A day in the country

A couple of years ago, I finally subscribed to the Melbourne community radio station 3MBS-FM. Because I did this during their annual radiothon, my subscription was entered in their prize draw. Renewing my sub this year, I won 6th prize in the draw, which was a weekend hire of a car from Toorak Mercedes.

(If you think this is a plug for 3MBS, you might be right. As Bill McLaughlan, presenter of Exploring Music says, if you’ve been thinking about subscribing, don’t feel guilty – do something! You do get a lot for your $30. And from their monthly online guide, one can actually see what programs are being broadcast. (Luddites can get this guide in hard copy, for no extra charge.) Planning one’s listening is practically impossible with ABC Classic FM, despite all the time and, presumably, money lavished on the recent upgrade to their web site. Don’t live in Melbourne? Support your local community radio station.)

Getting back to the prize, a Benz is a nice piece of metal to punt around for a day and generally put on airs. This is particularly so, given that our cars are 14 and 22 years old. My beloved and I were originally going to have a weekend in Daylesford, or somewhere like that, in July. This was pretty close to the date of her work moving to Port Melbourne and all the stress associated with that process. (Former colleagues relocated to Bundoora can sympathise!) So we decided to defer the country excursion for a bit until she was more used to getting herself to Port Melbourne and back.

Cometh the hour, cometh the vehicle, in the shape of a GLC 350 SUV with only 7,000 kilometres on the clock. (We had expressed interest in borrowing a GLA or C class. This being near the end of the month, however, there weren’t many sedans in stock, so we got upsized into the GLC.) The logistics of picking it up were not straightforward. I had originally thought we would get to Toorak by public transport. Given that this involved getting to Riversdale station, a train from there to Burnley, then another to Heyington, and a hike up the hill to Toorak Village, we opted to drive there, then proceed by convoy home. So guess who got to drive it back to beautiful downtown Burwood?

A sales “executive” showed us the ropes beforehand. It has proximity unlocking. This means it detects when someone approaches it with the key. To open the door, just press a button in the door handle, then pull the handle back towards you. Inside, you can leave the key in your pocket, or put it in one of the cup holders. Seats, steering wheel, and external mirrors have power settings that can be saved individually. Gear selection is done by way of a lever mounted on the steering column, like a turn indicator. (Yes, that’s the one on the left hand side, like all Euro cars.) Want to open the tailgate? Wave one foot under the rear bumper bar; then step back. The tailgate majestically rises. Same procedure to close it.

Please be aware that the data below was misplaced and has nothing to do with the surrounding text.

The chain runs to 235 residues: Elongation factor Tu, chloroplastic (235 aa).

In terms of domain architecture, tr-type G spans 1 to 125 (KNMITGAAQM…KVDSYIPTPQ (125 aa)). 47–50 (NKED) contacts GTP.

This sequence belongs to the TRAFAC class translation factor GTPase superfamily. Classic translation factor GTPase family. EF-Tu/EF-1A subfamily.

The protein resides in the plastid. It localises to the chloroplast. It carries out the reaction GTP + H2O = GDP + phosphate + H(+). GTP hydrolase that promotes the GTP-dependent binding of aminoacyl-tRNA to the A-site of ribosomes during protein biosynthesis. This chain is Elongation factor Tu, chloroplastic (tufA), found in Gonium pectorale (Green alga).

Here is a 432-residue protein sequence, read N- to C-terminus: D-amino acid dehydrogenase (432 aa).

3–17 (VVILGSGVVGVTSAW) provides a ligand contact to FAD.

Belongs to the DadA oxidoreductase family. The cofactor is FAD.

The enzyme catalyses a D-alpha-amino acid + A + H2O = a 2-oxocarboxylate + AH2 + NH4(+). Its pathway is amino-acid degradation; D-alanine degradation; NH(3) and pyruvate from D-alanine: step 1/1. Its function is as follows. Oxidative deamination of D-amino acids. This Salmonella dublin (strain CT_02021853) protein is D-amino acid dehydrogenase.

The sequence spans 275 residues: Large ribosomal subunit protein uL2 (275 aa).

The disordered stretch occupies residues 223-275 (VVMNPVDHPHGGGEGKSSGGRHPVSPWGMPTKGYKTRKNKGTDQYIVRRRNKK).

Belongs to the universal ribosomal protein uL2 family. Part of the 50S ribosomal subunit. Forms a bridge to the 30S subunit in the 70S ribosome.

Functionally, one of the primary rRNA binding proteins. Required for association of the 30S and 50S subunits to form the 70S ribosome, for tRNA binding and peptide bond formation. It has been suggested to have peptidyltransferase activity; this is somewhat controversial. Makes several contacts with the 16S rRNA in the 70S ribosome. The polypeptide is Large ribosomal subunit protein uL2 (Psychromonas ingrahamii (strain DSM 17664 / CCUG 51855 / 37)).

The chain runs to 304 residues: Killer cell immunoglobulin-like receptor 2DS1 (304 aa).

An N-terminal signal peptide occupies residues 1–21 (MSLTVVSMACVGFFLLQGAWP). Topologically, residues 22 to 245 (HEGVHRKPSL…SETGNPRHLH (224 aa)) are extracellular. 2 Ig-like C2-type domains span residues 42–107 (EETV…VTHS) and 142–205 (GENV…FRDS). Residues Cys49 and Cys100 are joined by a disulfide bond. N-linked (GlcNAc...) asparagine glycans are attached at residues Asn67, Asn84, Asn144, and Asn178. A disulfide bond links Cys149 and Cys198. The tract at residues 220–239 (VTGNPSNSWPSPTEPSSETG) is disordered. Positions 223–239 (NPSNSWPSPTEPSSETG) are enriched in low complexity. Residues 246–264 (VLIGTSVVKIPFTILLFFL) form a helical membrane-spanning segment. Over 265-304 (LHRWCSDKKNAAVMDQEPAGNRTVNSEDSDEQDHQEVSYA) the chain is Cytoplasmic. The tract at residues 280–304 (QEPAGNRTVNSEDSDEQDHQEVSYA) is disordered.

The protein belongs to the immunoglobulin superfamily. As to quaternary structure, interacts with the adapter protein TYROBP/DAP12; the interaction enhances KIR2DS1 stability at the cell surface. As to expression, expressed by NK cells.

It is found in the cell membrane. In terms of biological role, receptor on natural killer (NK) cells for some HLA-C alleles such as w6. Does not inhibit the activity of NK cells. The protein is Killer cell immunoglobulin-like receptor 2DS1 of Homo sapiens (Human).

The Benz is chockers with this kind of electronic gadgetry. Seatbelts tension themselves across your chest as you draw out from the kerb. If you are changing lanes, and someone is approaching on that side, it shows a red triangle in the mirror and beeps. Draw in to park it, and the passenger side external mirror angles down so you can see how close you are to the kerb. When driving up our driveway, lined with rather overgrown plants, beeping begins to sound. Squeezing it into our garage, past the less ancient car, the front camera automatically switches on.  This screen gives you red and yellow lines (with more beeping) as you approach obstacles like other cars and walls. Lights and wipers switch on automatically. You get the picture.

We just drove it up to the Dandenongs and back. On the road it gets along very well. There is plenty of mumbo on tap, albeit with a long travel accelerator pedal, but the turbo diesel is quiet. Even on the Comfort setting, the ride is not plush, something for which the run flat tyres are probably responsible. You feel the road surface, lane markers, driveways, and so on. However, the seats are great, controls are beautifully laid out, and it is generally easy to punt along. It isn’t actually bigger than either of our existing cars; the SUV packaging just makes it feel bigger, on account of its being higher. Could I get used to it? Certainly! You would probably walk away from most prangs. We don’t have 80 large to splash on a vehicle, though.

We had lunch in Maling Road, after which my beloved proceeded to have a mani and pedi. I made myself useful by buying some meat and vegetables for tomorrow (being Grand Final day public holiday), then having an iced coffee sitting on the pavement. Did I mention it was a sunny day? 24 degrees! On our way back to the Benz, my beloved saw a dress in a little shop. Trying it on was facilitated by my taking her top off for her in the change room (so as not to muck up the newly done nails), buttoning and unbuttoning the dress. The dress having gotten a guernsey, as it were, the process happened in reverse. Being a Thursday, it was not too busy anywhere. And we got home in time to miss the school pick-up imbroglio. Each of us had something on order for home delivery; both parcels arrived. The day would not have been improved if my beloved’s ticket had won the lottery.

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